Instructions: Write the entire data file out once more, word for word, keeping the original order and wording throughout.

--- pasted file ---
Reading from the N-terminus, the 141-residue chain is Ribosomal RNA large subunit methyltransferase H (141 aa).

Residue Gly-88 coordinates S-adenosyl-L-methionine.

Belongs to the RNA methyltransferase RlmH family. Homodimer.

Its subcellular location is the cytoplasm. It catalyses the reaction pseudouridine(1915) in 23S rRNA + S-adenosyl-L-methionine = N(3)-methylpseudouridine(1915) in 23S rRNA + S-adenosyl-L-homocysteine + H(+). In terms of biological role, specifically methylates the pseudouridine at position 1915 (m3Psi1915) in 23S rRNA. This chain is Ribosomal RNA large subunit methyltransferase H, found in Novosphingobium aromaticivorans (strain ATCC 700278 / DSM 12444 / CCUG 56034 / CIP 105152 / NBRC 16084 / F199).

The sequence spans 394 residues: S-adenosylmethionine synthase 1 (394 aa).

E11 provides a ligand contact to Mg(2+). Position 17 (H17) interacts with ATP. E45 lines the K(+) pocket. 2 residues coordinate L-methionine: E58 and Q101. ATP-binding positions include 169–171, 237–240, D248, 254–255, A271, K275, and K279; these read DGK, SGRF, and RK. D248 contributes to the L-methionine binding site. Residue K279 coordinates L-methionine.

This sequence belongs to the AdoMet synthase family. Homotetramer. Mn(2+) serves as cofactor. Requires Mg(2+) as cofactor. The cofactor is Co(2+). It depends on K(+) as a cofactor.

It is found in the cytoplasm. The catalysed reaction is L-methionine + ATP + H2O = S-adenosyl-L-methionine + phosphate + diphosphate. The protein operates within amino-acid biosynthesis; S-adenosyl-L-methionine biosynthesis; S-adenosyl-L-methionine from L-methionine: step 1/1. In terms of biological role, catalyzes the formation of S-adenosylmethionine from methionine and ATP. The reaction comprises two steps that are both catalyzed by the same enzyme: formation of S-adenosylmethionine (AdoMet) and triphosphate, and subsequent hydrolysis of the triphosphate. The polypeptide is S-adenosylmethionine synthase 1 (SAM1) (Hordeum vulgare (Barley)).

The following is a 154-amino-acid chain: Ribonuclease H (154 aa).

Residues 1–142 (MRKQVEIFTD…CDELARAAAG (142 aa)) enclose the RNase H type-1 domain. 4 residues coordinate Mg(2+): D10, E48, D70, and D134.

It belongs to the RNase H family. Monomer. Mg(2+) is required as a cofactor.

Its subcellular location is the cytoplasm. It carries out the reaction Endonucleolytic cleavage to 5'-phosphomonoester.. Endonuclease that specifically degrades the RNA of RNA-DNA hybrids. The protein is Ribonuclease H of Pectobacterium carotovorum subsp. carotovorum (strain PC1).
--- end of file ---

Reading from the N-terminus, the 141-residue chain is Ribosomal RNA large subunit methyltransferase H (141 aa).

Residue Gly-88 coordinates S-adenosyl-L-methionine.

Belongs to the RNA methyltransferase RlmH family. Homodimer.

Its subcellular location is the cytoplasm. It catalyses the reaction pseudouridine(1915) in 23S rRNA + S-adenosyl-L-methionine = N(3)-methylpseudouridine(1915) in 23S rRNA + S-adenosyl-L-homocysteine + H(+). In terms of biological role, specifically methylates the pseudouridine at position 1915 (m3Psi1915) in 23S rRNA. This chain is Ribosomal RNA large subunit methyltransferase H, found in Novosphingobium aromaticivorans (strain ATCC 700278 / DSM 12444 / CCUG 56034 / CIP 105152 / NBRC 16084 / F199).

The sequence spans 394 residues: S-adenosylmethionine synthase 1 (394 aa).

E11 provides a ligand contact to Mg(2+). Position 17 (H17) interacts with ATP. E45 lines the K(+) pocket. 2 residues coordinate L-methionine: E58 and Q101. ATP-binding positions include 169–171, 237–240, D248, 254–255, A271, K275, and K279; these read DGK, SGRF, and RK. D248 contributes to the L-methionine binding site. Residue K279 coordinates L-methionine.

This sequence belongs to the AdoMet synthase family. Homotetramer. Mn(2+) serves as cofactor. Requires Mg(2+) as cofactor. The cofactor is Co(2+). It depends on K(+) as a cofactor.

It is found in the cytoplasm. The catalysed reaction is L-methionine + ATP + H2O = S-adenosyl-L-methionine + phosphate + diphosphate. The protein operates within amino-acid biosynthesis; S-adenosyl-L-methionine biosynthesis; S-adenosyl-L-methionine from L-methionine: step 1/1. In terms of biological role, catalyzes the formation of S-adenosylmethionine from methionine and ATP. The reaction comprises two steps that are both catalyzed by the same enzyme: formation of S-adenosylmethionine (AdoMet) and triphosphate, and subsequent hydrolysis of the triphosphate. The polypeptide is S-adenosylmethionine synthase 1 (SAM1) (Hordeum vulgare (Barley)).

The following is a 154-amino-acid chain: Ribonuclease H (154 aa).

Residues 1–142 (MRKQVEIFTD…CDELARAAAG (142 aa)) enclose the RNase H type-1 domain. 4 residues coordinate Mg(2+): D10, E48, D70, and D134.

It belongs to the RNase H family. Monomer. Mg(2+) is required as a cofactor.

Its subcellular location is the cytoplasm. It carries out the reaction Endonucleolytic cleavage to 5'-phosphomonoester.. Endonuclease that specifically degrades the RNA of RNA-DNA hybrids. The protein is Ribonuclease H of Pectobacterium carotovorum subsp. carotovorum (strain PC1).